Hitch your wagon to a star
A Pakistani woman carries a small bicycle Monday outside her shack, which is submerged by heavy flood waters in the Punjab province of Pakistan. (Shiekh Saleem Raza/Associated Press)
August 3, 2010. By CBC News: Rescue crews and relief teams are struggling to deliver aid to thousands of people who were affected by devastating floods in northern Pakistan.
The flooding has left at least 1,500 people dead and thousands stranded, local media reported.
To donate to Pakistan flood relief efforts, visit:
CARE Canada [http://care.ca/main/index.php?en&_home]
Doctors without Borders / MSF [http://www.msf.ca]
Relief International [http://ri.org]
UNICEF Canada [http://https://secure.unicef.ca/portal/smartdefault.aspx?at=1211&appea...]
World Food Programme [http://https://www.wfp.org/donate/emergencies]
International Development and Relief Foundation [http://idrf.com/index.php]
Several countries and charities have promised to send aid, and the Pakistani army is using helicopters to deliver food, aid supplies and tents. Relief work has been hampered because of washed-out bridges, flooded roads and downed communication lines.
Canada pledged Tuesday to provide $2 million in humanitarian assistance to Pakistan, including $1.25 million for emergency food assistance through the World Food Program.
International Co-operation Minister Bev Oda said the contribution will go to help more than 150,000 families affected by the floods.
The funds will be distributed through the Canadian International Development Agency, with $750,000 also going to the International Federation of the Red Cross and Red Crescent Societies, Oda said in a release.
UNICEF said roughly three million people were affected by the floods, which knocked down homes and wiped out crops.
David Morley, the CEO of Save the Children Canada, said relief workers and health teams are struggling to reach remote communities that have been hit by floods.
"We have health teams that need to get rafts that are attached to pulleys, just to get across some of the swollen rivers to be able to reach the clinics [and] the villages," Morley said.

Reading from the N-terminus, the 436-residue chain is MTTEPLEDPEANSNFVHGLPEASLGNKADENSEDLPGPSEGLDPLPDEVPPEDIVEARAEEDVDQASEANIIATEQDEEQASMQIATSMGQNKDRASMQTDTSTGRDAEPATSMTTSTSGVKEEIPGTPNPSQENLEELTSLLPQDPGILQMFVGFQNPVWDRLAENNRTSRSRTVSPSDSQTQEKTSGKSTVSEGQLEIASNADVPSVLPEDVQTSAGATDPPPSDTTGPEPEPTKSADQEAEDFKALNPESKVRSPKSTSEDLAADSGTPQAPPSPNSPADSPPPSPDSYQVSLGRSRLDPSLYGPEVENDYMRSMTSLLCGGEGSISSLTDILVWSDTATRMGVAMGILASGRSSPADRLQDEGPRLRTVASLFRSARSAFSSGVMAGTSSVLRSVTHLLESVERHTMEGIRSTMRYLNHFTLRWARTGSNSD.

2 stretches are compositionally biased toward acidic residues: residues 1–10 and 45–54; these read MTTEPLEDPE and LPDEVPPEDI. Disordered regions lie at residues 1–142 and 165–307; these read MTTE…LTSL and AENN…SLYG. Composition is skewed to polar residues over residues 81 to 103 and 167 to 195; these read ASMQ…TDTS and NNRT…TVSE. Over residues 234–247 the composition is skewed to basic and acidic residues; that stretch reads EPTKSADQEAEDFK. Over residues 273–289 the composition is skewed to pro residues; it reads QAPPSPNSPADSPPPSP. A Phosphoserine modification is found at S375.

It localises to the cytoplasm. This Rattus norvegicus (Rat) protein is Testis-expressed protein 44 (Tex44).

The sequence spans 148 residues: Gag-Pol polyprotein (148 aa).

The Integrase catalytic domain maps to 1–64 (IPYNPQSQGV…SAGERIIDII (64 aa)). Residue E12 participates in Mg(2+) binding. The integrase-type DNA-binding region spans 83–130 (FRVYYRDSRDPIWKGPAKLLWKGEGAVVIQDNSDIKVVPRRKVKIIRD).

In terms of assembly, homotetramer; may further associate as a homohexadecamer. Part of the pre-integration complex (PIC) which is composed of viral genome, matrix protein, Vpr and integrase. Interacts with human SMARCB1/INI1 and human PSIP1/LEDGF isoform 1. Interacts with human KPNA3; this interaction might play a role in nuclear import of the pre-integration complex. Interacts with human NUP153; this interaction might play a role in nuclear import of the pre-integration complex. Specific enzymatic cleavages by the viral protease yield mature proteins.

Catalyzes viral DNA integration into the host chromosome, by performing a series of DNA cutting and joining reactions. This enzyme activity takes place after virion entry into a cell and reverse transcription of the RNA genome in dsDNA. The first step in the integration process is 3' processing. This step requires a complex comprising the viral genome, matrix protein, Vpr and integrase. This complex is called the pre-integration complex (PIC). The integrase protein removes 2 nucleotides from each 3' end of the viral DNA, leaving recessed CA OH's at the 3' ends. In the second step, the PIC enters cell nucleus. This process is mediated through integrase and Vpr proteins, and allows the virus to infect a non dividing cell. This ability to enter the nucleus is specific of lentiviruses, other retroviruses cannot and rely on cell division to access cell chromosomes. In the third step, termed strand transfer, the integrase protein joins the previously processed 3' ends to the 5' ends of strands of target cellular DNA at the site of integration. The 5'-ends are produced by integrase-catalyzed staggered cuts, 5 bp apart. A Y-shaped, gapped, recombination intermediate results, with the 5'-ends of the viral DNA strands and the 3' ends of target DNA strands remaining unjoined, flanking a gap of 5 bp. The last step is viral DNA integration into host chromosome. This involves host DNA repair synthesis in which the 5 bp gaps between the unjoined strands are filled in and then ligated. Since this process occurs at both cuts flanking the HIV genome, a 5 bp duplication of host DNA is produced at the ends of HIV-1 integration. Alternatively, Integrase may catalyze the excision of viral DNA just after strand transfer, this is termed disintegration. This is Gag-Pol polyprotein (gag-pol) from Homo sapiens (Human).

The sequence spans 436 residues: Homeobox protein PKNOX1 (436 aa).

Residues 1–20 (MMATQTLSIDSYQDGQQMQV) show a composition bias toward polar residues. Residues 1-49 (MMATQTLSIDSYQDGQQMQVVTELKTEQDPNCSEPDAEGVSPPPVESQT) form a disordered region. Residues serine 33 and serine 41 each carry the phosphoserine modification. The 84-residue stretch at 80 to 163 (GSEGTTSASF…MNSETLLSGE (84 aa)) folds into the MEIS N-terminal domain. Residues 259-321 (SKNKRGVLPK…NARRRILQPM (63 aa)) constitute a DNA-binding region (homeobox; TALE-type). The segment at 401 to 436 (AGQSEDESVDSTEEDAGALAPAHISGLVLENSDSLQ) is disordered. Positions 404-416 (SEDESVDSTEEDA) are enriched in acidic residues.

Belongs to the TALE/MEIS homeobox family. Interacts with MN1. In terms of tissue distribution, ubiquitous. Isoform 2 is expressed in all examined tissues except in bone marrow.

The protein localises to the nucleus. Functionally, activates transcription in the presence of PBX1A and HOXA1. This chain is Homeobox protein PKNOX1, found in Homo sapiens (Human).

He worries that the situation could worsen in the coming days as more rain falls and floodwaters move south.
As flood waters wash away communities and contaminate water supplies, officials are expressing concern about possible outbreaks of waterborne diseases.
"There are crucial needs for food and safe drinking water," UNICEF representative in Pakistan Martin Mogwanja said in a statement. "Potential disease outbreaks among survivors are a major concern."
International medical relief organization Médecins Sans Frontières (Doctors Without Borders) is distributing clean water in Swat and has set up two cholera treatment centres in case there is an outbreak.
Cholera is intestinal infection transmitted through food or water contaminated with the bacterium Vibrio cholerae, the World Health Organization says. Most people infected with cholera don't get sick, but it can cause vomiting, watery diarrhea and dehydration.
The flooding has destroyed at least 39 health facilities and many hospitals are short on supplies, the WHO says.
"What they need is money," said Sallah Hamdani, the executive director of Islamic Relief Canada. "They need money in order to buy supplies on the ground."
Emilia Casella, a spokeswoman for the UN's World Food Program, said the agency had delivered food to 40,000 people and is aiming to reach 250,000 people by the end of the week.
But "access is really remaining a major challenge," she said.
Officials issued new flood warnings Tuesday as more rains fell and rising water levels threatened to overwhelm the Warsak Dam, one of the country's biggest dams.
The rising water levels prompted disaster officials to ask residents in the northern outskirts of Peshawar city to leave their homes.
"If needed, forced evacuation will be started," said Adnan Khan, a spokesman for the Disaster Management Authority of Khyber-Pakhtoonkhwa province.